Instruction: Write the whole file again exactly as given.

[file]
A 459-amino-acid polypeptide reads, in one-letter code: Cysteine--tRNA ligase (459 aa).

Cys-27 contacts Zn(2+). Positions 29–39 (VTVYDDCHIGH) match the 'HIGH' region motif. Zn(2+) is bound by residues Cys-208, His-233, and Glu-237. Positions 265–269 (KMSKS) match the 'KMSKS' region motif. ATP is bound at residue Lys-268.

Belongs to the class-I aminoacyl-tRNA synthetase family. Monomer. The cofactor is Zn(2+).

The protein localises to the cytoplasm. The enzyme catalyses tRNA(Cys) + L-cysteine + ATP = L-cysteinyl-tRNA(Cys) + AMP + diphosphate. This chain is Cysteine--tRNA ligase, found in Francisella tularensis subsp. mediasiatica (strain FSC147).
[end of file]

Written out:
A 459-amino-acid polypeptide reads, in one-letter code: Cysteine--tRNA ligase (459 aa).

Cys-27 contacts Zn(2+). Positions 29–39 (VTVYDDCHIGH) match the 'HIGH' region motif. Zn(2+) is bound by residues Cys-208, His-233, and Glu-237. Positions 265–269 (KMSKS) match the 'KMSKS' region motif. ATP is bound at residue Lys-268.

Belongs to the class-I aminoacyl-tRNA synthetase family. Monomer. The cofactor is Zn(2+).

The protein localises to the cytoplasm. The enzyme catalyses tRNA(Cys) + L-cysteine + ATP = L-cysteinyl-tRNA(Cys) + AMP + diphosphate. This chain is Cysteine--tRNA ligase, found in Francisella tularensis subsp. mediasiatica (strain FSC147).